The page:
Bryan ClarkFormer Managing Editor, TNW
Bryan is a freelance journalist. Bryan is a freelance journalist.
Many New Yorkers awoke to a bit of a surprise when “Kill all Jews” briefly made an appearance in their Twitter sidebar.
On a social network with a hate speech problem, it’s not unusual to see this type of content. Twitter has been locked in a perpetual grappling match with hate groups clinging to the fringes of society — those most often responsible for creating vitriolic content — for some time now. What is surprising, however, is seeing Twitter amplify the message itself.
First spotted by BuzzFeed News, the Trending Topic made a brief appearance lasting 10 minutes or so for the users who saw it. And not everyone did. The topic, reportedly, only appeared in the sidebar of some New York residents’ feed.
The phrase, recently, has been the subject of discussion after a Brooklyn synagogue was vandalized prior to the appearance of Broad City co-creator Ilana Glazer. An unknown person, or persons, littered the synagogue with anti-semitic graffiti, such as “die Jew rat,” etchings of “iset oven here” (presumably meant to be “insert”), and at least one mention of “Hitler.” A NYPD spokesperson confirmed the message contents.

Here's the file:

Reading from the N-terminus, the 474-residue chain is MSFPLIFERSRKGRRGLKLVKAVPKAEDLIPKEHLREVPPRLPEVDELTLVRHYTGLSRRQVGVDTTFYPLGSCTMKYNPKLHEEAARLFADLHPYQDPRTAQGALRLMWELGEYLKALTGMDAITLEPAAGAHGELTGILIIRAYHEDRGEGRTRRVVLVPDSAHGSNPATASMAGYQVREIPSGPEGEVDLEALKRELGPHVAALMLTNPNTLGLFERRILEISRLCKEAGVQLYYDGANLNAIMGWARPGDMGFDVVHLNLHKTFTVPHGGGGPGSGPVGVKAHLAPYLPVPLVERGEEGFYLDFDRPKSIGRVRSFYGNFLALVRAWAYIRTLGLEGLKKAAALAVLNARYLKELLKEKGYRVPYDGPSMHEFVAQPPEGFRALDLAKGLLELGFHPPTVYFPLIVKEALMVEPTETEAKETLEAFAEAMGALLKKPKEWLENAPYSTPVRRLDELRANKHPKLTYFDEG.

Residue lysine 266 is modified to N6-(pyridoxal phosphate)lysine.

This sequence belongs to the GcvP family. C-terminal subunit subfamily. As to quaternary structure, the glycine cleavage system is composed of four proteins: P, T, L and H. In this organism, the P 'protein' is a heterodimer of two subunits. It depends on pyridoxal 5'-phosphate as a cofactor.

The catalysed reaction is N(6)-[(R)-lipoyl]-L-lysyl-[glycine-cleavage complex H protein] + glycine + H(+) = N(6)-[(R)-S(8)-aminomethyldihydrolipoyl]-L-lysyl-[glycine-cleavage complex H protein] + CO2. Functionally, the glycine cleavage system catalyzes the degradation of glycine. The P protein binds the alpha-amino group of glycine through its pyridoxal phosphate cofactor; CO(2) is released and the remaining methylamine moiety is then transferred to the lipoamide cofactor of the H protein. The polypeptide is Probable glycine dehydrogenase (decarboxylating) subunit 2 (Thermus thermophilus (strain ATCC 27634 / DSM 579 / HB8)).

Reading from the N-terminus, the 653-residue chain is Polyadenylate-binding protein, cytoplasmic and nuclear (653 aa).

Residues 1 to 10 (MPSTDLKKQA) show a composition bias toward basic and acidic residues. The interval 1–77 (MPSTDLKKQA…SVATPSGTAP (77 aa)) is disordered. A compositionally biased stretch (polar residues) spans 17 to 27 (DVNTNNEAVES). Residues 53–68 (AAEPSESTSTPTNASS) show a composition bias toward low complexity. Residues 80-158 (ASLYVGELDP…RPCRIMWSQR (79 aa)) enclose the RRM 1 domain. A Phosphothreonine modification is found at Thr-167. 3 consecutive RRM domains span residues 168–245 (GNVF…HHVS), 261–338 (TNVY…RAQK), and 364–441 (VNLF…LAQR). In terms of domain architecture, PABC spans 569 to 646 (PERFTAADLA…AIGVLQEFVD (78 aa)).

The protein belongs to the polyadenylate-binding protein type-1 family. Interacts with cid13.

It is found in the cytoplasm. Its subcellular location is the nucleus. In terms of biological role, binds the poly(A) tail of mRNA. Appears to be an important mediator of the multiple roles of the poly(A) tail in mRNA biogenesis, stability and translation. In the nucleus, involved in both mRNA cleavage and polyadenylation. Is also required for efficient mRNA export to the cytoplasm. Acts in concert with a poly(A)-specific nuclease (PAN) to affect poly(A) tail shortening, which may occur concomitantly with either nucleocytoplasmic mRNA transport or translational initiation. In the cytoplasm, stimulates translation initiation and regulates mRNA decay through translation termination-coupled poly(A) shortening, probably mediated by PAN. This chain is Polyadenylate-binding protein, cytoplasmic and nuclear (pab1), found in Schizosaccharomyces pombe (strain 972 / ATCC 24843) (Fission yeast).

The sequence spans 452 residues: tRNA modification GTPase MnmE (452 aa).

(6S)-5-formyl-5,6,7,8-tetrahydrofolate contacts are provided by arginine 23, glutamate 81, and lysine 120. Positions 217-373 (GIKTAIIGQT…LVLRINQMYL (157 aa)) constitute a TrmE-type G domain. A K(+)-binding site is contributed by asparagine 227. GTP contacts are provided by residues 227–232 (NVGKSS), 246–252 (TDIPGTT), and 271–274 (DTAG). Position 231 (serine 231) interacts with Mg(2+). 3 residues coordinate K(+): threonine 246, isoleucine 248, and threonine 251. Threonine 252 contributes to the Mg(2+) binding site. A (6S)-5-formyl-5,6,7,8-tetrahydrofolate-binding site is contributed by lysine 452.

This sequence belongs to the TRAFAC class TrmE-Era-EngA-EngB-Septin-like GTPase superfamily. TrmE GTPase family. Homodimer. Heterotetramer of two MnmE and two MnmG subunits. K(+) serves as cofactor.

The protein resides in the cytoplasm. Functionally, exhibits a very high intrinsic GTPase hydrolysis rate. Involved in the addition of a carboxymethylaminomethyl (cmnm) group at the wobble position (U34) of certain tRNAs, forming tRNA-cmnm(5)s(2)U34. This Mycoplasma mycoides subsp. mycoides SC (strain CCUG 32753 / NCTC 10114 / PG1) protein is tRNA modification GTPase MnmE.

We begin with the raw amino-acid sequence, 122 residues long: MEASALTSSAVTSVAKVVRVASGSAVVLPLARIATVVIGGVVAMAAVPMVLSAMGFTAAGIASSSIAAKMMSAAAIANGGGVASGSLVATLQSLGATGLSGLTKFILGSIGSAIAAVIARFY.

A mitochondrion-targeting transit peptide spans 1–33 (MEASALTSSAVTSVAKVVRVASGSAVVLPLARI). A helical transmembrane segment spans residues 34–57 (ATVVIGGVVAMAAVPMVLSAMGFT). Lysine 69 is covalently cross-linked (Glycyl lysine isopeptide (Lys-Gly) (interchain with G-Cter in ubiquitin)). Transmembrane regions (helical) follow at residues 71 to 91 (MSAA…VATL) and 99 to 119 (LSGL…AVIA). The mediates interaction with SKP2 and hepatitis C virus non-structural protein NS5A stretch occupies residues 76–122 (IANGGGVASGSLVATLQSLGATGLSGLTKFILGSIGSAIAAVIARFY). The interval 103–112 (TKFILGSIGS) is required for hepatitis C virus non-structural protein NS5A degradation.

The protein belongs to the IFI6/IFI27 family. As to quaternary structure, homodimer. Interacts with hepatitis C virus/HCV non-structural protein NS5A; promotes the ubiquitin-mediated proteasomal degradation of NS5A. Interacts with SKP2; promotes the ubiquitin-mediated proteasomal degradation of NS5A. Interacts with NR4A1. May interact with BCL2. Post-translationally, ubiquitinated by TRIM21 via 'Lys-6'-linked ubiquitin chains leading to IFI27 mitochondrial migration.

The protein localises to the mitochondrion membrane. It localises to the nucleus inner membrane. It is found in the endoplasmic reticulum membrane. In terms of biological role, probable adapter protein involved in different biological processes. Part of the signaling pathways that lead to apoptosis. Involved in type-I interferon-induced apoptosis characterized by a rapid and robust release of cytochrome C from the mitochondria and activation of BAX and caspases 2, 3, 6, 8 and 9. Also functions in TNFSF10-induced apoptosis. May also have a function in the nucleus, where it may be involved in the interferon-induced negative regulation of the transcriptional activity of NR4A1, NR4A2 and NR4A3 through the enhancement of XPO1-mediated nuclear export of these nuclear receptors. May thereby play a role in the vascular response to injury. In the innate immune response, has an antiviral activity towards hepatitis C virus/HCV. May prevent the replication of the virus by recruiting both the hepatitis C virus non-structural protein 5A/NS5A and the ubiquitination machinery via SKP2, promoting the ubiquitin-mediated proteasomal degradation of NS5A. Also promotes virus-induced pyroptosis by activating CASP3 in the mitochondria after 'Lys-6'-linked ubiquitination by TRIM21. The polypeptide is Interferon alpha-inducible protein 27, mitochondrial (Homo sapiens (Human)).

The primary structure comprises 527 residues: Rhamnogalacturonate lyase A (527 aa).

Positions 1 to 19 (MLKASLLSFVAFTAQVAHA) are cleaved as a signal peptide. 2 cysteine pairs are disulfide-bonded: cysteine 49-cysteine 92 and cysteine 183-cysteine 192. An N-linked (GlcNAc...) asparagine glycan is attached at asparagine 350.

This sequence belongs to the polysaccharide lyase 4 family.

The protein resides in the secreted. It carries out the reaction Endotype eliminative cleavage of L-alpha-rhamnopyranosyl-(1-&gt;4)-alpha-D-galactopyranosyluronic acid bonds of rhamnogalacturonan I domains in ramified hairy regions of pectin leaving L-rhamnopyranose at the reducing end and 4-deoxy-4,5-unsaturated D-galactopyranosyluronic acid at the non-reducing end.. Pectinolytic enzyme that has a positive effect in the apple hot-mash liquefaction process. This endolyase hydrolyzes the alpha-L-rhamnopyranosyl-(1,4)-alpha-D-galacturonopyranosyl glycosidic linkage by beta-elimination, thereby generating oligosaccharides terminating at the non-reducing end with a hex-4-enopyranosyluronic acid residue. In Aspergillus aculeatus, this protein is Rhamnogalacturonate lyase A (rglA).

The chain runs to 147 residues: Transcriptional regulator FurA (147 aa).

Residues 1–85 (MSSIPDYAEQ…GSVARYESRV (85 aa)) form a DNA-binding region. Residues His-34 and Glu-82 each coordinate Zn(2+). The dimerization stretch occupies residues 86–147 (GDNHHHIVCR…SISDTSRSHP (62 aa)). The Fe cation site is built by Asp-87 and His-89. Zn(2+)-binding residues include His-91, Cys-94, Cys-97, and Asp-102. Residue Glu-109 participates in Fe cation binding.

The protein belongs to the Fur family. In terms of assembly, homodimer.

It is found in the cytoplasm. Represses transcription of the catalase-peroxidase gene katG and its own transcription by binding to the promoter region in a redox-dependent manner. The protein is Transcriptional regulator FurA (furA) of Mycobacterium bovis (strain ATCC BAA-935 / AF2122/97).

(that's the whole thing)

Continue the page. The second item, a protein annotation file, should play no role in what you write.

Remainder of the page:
“The phrase should not have appeared in trends, and we’re sorry for the mistake,” a Twitter spokesperson said in a statement. “This was trending as a result of coverage and horrified reactions to the vandalism against a synagogue in New York. Regardless, it should not have appeared.”
This follows the killing of 11 people at a Pittsburgh synagogue just one week prior.
For Twitter, it’s a one-off screwup, an algorithmic error that pushed a popular news story into Trending Topics, as it’s designed to do. But it couldn’t have come at a worse time.
Human editors, which Twitter employs, should have prevented the mistake from happening at all. So, while it might not be worth breaking out the pitchforks and torches just yet, it is worth questioning whether Twitter is doing enough to prevent this type of thing from happening in the first place.
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